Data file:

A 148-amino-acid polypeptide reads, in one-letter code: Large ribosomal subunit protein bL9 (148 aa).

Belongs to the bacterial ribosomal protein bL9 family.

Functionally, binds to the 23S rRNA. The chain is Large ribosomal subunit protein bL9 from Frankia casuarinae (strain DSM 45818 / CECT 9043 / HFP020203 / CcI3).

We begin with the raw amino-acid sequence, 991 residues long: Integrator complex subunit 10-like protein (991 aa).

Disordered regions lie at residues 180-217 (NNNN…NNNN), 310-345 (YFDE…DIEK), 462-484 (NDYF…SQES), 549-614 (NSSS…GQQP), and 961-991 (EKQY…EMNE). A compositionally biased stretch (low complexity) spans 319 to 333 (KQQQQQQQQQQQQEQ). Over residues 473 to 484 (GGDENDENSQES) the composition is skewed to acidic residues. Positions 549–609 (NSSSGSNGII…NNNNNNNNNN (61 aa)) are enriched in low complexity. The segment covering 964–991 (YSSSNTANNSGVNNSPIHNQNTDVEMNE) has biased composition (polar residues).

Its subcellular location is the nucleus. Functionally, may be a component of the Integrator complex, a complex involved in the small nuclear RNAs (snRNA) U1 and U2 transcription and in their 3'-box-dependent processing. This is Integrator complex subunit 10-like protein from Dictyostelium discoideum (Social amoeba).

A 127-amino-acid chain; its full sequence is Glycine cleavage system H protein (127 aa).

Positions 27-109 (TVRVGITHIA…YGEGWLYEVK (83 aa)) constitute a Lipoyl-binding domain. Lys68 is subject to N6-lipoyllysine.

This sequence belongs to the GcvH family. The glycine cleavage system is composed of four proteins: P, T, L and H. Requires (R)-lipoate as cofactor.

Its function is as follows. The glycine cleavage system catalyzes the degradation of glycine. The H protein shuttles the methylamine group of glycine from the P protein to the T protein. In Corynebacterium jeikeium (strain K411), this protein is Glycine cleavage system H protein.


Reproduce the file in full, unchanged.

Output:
A 148-amino-acid polypeptide reads, in one-letter code: Large ribosomal subunit protein bL9 (148 aa).

Belongs to the bacterial ribosomal protein bL9 family.

Functionally, binds to the 23S rRNA. The chain is Large ribosomal subunit protein bL9 from Frankia casuarinae (strain DSM 45818 / CECT 9043 / HFP020203 / CcI3).

We begin with the raw amino-acid sequence, 991 residues long: Integrator complex subunit 10-like protein (991 aa).

Disordered regions lie at residues 180-217 (NNNN…NNNN), 310-345 (YFDE…DIEK), 462-484 (NDYF…SQES), 549-614 (NSSS…GQQP), and 961-991 (EKQY…EMNE). A compositionally biased stretch (low complexity) spans 319 to 333 (KQQQQQQQQQQQQEQ). Over residues 473 to 484 (GGDENDENSQES) the composition is skewed to acidic residues. Positions 549–609 (NSSSGSNGII…NNNNNNNNNN (61 aa)) are enriched in low complexity. The segment covering 964–991 (YSSSNTANNSGVNNSPIHNQNTDVEMNE) has biased composition (polar residues).

Its subcellular location is the nucleus. Functionally, may be a component of the Integrator complex, a complex involved in the small nuclear RNAs (snRNA) U1 and U2 transcription and in their 3'-box-dependent processing. This is Integrator complex subunit 10-like protein from Dictyostelium discoideum (Social amoeba).

A 127-amino-acid chain; its full sequence is Glycine cleavage system H protein (127 aa).

Positions 27-109 (TVRVGITHIA…YGEGWLYEVK (83 aa)) constitute a Lipoyl-binding domain. Lys68 is subject to N6-lipoyllysine.

This sequence belongs to the GcvH family. The glycine cleavage system is composed of four proteins: P, T, L and H. Requires (R)-lipoate as cofactor.

Its function is as follows. The glycine cleavage system catalyzes the degradation of glycine. The H protein shuttles the methylamine group of glycine from the P protein to the T protein. In Corynebacterium jeikeium (strain K411), this protein is Glycine cleavage system H protein.